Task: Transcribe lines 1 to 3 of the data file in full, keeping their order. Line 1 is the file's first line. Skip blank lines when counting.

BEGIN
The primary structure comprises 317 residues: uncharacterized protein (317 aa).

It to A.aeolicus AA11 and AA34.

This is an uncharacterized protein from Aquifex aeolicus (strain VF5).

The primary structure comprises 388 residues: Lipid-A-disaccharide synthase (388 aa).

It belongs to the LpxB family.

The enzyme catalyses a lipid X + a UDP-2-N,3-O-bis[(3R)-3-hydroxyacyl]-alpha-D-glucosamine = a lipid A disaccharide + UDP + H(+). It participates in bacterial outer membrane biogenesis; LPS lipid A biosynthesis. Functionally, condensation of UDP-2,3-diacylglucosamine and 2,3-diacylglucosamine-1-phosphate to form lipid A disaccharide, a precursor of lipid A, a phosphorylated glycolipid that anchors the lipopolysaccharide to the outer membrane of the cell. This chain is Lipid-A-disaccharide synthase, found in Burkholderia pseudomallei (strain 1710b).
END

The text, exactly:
The primary structure comprises 317 residues: uncharacterized protein (317 aa).

It to A.aeolicus AA11 and AA34.

This is an uncharacterized protein from Aquifex aeolicus (strain VF5).